Fourteen-year-old Kaz Adams just wants to read comic books and spend every day with Aisha Warren. And maybe get up the nerve to ask her out, if Kaz turns out to be a gender that Aisha’s into.
Kaz had always expected to be targeted for gender nonconformity, but loving Aisha opens Kaz’s eyes to the prevalence of racism in their town. Trouble is, none of the other white people are seeing it, even when Kaz points it out. By the time they reach sophomore year, Aisha is fighting on all fronts and their school system is crushing her.
Kaz’s gender expression was something the two of them could tackle together in private. The issues Aisha is up against are different and there’s no place they can hide. Kaz can’t magically undo centuries of systemic racism—but must find a way to change minds at school and among their friends before Kaz loses the sweetest, smartest, comic-book-reading girl in the world.
FROM THE AUTHOR
"What do you do if the people around you are hurting someone you love, but won’t even question what they’re doing?
I’ve seen a lot of anti-gay and anti-trans bias, having worked in corporate America for most of my adult life. I hadn’t been nearly as good at spotting implicit racism until it was right in my face.
In the Silences grew out of a series of incidents in my workplace. Over the course of a year, I saw how my friend Ha’Londra, as a black woman, was treated worse than the white women in our office.
At first, because I’m not the most woke white person, I thought it was weird office politics. I tried to make changes and kept getting shut down, even though I had a lot of seniority at that company. That showed me how pervasive the implicit bias was.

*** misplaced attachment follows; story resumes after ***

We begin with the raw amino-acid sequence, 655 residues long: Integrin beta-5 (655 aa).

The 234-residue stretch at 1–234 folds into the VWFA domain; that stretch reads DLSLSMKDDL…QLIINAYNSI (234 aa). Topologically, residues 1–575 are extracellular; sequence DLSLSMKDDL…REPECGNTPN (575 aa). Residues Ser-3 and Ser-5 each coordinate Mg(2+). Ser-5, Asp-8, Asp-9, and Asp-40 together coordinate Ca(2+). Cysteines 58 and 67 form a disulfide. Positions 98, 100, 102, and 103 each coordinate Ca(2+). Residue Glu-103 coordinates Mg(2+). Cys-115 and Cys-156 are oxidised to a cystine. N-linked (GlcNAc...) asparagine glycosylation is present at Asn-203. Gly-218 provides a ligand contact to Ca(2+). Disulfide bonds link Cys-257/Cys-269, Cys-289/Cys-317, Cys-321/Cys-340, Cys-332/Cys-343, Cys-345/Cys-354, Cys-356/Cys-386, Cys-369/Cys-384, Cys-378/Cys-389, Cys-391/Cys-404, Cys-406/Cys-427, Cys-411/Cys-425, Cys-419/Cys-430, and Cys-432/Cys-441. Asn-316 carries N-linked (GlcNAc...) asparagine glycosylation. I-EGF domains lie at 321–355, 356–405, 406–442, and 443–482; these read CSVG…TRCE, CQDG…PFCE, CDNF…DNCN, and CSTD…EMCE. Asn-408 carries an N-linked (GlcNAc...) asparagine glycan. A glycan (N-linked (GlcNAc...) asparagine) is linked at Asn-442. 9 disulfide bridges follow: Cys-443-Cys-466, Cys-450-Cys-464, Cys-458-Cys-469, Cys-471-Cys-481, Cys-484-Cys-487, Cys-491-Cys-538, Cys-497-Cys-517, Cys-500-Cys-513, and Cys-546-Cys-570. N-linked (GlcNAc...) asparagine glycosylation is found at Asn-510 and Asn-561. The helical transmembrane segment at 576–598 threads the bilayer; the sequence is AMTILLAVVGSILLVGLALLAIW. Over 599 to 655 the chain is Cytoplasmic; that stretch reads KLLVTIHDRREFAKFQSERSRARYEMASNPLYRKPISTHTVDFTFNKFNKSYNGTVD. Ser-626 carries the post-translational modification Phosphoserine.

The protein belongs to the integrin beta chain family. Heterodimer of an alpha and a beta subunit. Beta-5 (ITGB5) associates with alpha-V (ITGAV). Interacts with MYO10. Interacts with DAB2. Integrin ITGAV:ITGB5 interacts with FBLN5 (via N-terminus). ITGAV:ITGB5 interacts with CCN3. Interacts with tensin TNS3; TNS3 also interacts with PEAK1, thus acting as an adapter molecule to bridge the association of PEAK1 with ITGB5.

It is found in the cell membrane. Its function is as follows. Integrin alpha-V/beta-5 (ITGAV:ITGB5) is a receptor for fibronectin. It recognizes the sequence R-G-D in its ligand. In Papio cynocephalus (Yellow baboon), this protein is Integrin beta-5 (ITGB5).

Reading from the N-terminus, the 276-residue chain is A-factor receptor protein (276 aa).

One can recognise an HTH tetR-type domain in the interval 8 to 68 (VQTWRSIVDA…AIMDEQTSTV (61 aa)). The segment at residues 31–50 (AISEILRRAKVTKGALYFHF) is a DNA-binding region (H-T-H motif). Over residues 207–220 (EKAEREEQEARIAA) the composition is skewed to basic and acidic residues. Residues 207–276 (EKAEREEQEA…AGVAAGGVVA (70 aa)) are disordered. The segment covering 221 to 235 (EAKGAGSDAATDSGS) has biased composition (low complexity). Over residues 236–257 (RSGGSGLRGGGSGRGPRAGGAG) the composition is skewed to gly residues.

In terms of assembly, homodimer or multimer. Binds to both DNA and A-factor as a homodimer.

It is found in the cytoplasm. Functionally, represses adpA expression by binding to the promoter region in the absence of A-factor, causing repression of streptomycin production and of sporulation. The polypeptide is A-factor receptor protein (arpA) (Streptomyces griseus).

As my attempts to talk to other white people and change the situation continued to not work—even when I got louder and more blunt about it—I became curious about what would be more effective. To figure that out, I wrote a book.
What if that same pervasive but invisible (to the white people) racism was happening in a school system? What if a white main character loved a black girl and had to learn how to be an effective ally? What does it take to be powerful white ally who is also respectful and humble in the face of people of color’s much greater knowledge and experience about racism in the US?"
Alex L. - In the Silences by Rachel Gold is a young adult novel centering around Kaz Adams, a genderqueer teen trying to navigate growing up in a world that seems increasingly off-kilter.
I really loved this book. I loved the way Kaz narrated everything; the tone and style is very engaging. Gold largely manages to avoid being didactic or preachy, and she never favors the message over the story. And what an important story it is. It’s a wonderful exploration of gender, race, sexuality, and the various ways they intersect; it’s a story with specific, well-realized characters that are going through particular struggles, but also ones universal to growing up.
I was glued to this from start to finish. I wish I had had this book as a teenager, but it still resonated deeply with me. Highly recommended.
Maggie S. - So much accurate representation of various aspects of the LGBT community all in one book! Bravo to the author for clearly knowing what she was talking about.
R. Swier - In the Silences was one of the best YA books I have recently read. The information and messages contained within this book are important and should be in all school libraries/classrooms to be read and discussed. Highly recommended!